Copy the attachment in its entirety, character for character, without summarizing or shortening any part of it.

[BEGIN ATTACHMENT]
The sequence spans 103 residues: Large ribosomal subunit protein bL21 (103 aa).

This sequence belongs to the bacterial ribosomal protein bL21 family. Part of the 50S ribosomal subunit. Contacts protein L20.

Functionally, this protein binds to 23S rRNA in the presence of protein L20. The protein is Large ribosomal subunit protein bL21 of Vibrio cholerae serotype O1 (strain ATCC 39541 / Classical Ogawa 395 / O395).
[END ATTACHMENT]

The sequence spans 103 residues: Large ribosomal subunit protein bL21 (103 aa).

This sequence belongs to the bacterial ribosomal protein bL21 family. Part of the 50S ribosomal subunit. Contacts protein L20.

Functionally, this protein binds to 23S rRNA in the presence of protein L20. The protein is Large ribosomal subunit protein bL21 of Vibrio cholerae serotype O1 (strain ATCC 39541 / Classical Ogawa 395 / O395).